First, most sukuk had structures and contractual clauses that violated the essential shariah resolutions. These deviations were in most cases the result of embedding equity based sukuk with credit enhancers, to sell in the fixed income market. In brief, the work of sukuk arrangers, shariah boards and solicitors did not intersect.
Second, with the development of sukuk, varying shariah opinions had surfaced, not just across regions but within the same territory – a challenge that complicated the market recovery even further.
Third, is reputation risk, that became a risk no investor was willing to take. Institutional investors then needed to have internal teams to cross-confirm the compliance of a sukuk structure. This was especially after few other incidents where prominent scholars had disclosed their dissent of clauses in sukuk that had their stamp. Major transparency issues had mounted up in addition.
An emerging need
Ideal Ratings team had foreseen the emergent need in the market – the need to screen sukuk for compliance against the common market resolutions such as the Accounting and Auditing Organization for Islamic Financial Institutions (AAOIFI), the Malaysia Securities Commission and the internal institutional mandates.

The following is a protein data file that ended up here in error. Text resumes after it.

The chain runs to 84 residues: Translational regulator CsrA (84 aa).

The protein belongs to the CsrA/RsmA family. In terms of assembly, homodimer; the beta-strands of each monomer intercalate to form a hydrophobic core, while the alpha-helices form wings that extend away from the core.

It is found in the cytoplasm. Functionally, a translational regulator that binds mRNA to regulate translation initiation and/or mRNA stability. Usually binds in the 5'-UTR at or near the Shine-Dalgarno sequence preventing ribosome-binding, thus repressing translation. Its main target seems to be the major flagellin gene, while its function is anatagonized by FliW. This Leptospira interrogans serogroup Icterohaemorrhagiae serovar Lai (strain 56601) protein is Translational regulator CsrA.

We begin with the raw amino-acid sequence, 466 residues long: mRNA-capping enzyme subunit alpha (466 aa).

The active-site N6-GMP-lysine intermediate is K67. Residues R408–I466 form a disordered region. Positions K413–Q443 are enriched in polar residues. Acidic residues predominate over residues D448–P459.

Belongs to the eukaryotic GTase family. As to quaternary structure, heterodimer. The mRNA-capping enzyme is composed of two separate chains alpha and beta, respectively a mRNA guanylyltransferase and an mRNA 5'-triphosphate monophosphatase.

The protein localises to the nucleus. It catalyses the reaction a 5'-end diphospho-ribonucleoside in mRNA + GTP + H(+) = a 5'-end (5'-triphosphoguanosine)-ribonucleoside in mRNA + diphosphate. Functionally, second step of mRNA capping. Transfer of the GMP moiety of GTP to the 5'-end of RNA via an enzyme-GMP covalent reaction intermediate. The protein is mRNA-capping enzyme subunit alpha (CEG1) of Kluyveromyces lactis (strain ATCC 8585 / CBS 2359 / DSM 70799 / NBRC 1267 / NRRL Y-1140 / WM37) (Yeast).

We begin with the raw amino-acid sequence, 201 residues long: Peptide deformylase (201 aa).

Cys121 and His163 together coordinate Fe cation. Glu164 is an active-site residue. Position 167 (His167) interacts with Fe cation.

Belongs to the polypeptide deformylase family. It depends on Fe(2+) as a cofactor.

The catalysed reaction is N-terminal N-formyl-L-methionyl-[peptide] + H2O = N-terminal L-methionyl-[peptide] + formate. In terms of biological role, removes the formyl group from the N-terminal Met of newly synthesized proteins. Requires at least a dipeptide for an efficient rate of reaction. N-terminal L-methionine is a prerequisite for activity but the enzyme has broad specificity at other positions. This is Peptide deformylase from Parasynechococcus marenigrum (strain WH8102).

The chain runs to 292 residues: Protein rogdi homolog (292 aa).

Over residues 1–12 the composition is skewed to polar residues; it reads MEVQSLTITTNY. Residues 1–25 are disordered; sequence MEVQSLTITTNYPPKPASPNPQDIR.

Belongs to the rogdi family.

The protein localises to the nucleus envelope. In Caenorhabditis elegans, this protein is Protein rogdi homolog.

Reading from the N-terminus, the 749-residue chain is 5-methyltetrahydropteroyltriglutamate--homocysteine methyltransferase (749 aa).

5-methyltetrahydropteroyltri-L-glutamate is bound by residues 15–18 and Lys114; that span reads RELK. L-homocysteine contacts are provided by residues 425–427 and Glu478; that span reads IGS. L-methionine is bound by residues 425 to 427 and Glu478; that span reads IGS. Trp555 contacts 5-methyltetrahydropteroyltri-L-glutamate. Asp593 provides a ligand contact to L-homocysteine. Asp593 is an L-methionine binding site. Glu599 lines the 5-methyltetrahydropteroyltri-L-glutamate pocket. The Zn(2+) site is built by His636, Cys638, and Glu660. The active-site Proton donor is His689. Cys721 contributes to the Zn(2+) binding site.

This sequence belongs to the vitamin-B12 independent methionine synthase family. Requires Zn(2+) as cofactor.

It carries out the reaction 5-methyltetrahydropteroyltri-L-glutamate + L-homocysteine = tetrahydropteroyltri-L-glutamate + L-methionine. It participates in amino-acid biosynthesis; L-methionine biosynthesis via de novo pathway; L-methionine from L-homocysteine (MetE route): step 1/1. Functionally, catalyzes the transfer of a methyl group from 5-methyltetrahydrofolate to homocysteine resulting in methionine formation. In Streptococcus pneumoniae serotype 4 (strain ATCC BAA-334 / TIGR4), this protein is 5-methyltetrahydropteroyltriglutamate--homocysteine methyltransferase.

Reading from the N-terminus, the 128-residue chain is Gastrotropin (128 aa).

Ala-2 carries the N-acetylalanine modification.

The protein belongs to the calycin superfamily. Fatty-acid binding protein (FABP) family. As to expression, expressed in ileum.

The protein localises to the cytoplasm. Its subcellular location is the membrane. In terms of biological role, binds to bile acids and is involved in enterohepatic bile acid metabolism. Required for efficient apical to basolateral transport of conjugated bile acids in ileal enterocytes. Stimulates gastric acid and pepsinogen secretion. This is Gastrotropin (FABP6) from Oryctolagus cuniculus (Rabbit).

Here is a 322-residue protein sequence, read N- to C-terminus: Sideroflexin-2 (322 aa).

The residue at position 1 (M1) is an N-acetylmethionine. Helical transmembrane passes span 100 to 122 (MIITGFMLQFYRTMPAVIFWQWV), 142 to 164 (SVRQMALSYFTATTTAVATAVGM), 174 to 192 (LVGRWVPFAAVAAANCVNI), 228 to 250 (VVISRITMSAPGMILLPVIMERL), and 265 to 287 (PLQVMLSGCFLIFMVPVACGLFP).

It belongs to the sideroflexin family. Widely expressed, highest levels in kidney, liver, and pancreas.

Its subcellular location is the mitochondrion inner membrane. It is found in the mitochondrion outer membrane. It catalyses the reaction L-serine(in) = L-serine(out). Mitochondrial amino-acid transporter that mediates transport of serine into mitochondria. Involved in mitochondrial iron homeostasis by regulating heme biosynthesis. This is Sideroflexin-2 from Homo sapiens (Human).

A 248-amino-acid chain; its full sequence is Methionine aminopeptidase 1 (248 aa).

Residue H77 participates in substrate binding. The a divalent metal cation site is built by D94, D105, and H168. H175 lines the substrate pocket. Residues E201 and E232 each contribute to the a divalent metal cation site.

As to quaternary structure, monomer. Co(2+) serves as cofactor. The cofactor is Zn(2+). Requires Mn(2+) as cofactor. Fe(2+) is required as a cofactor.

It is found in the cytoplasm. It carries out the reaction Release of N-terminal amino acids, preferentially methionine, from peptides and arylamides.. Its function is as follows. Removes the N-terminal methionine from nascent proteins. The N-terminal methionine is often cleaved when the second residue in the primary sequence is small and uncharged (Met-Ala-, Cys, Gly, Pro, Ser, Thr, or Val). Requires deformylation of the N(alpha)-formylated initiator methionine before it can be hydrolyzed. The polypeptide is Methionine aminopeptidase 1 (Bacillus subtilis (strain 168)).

In response, the firm’s product managers and sukuk analysts, worked to come up with a solution that intelligently screens sukuk for compliance through algorithms composed from team research and analysis and sophisticated engines.
The sukuk screening solution was successfully launched and approved by several prominent scholars and shariah boards in 2013. The sukuk screening resolutions are segmented to ‘Generic’ and ‘Structure Specific’.
The first is the set of shariah resolutions that apply to any sukuk, such as ‘nature of the underlying assets’ and ‘late payment penalties’. The later set pertains respectively to the fundamental metrics in Islamic financial contracts – such as profit and capital guarantees in equity-based sukuk. And late payments, insurance and tax conditions in debt-based sukuk. Every sukuk is screened against both sets.